Algorithm gives right answer, if we know that majority element does exist, otherwise we should check if the answer is real majority - with the second pass. –  MBo Feb 13 '13 at 5:59
    
@Alain: once you've figured out the candidate, you do a second pass where you count occurrences. Note that if you have an even number of keys and one of them occurs exactly half the time, then one of the two following statements is true: (1) the key which occurs half the time is the majority key at the second last position in the array. (2) the key which occurs half the time is the last key in the array. –  rici Feb 13 '13 at 5:59
1  
@Alain: The 50% algorithm: Q: You have an array of 2N elements. N of them are the same. Find it. A: Either the last element in the array is the 50% element or it isn't. If it isn't, then there are N identical elements in the first 2N-1, and the voting algorithm will find it. If it is, the last element is the 50% element. So: run the voting algorithm on the first 2N-1 elements (all but the last) then count instances of the resulting candidate in the array. If you don't find N instances of it, count instances of the last element. –  rici Feb 13 '13 at 16:42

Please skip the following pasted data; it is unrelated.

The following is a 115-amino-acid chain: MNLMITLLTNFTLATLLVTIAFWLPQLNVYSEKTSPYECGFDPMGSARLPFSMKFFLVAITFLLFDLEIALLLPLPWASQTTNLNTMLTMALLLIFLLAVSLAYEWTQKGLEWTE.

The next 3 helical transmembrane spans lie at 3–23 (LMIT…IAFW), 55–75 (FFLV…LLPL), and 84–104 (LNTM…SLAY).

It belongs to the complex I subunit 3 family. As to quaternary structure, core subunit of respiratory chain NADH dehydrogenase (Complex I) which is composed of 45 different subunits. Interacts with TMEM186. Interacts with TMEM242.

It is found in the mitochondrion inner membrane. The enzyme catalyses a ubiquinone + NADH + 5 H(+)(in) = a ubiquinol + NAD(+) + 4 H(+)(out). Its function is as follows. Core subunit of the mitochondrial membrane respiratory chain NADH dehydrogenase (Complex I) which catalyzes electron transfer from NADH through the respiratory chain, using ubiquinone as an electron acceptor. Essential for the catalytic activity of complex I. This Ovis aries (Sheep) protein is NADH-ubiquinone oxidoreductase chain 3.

If you don't want use BM algorithm, you could use the 2 following algorithm based on the same idea.

Algorithm a. At each run maintain a set S of M (a small part of N, for example 10) pairs element-counts, while going through array for each element:

1.1. If element E is in the set, increase count of the corresponding pair (E,count) -> (E, count+1)
1.2. If not, drop out element with minimal count and insert new pair (E,1)

If element has frequency F > 0.5 it will be in the set at the end of this procedure with probability (very roughly, actuallty much higher) 1 - (1-F)^M, at the second run calculate actual frequencies of elements in the set S.

Algorithm b. Take N series of length M of randomly picked elements of the array, select the most frequent element by any method and calculate frequency for it and middle frequency over series, the maximal error of frequency calculation would be
F (realFrequency) / sqrt(N). So if you get F_e* 1 - 1.0 /sqrt(N) ) > 0.5 then you find the most frequent element, if you get F_e(1 + 1.0/sqrt(N)) < 0.5 this element don't exists. F_e is estimated frequency.

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One solution that comes in my mind is.. You will pick first element from this array, and traverse through the list and all the matching elements you put in a separate arraylist, Now you pick the second element from the original list and compare it with first if they are equal , leave this element and pick the next one. This could be a possible solution.

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1  
It will result in O(n^2) –  alfasin Feb 13 '13 at 4:53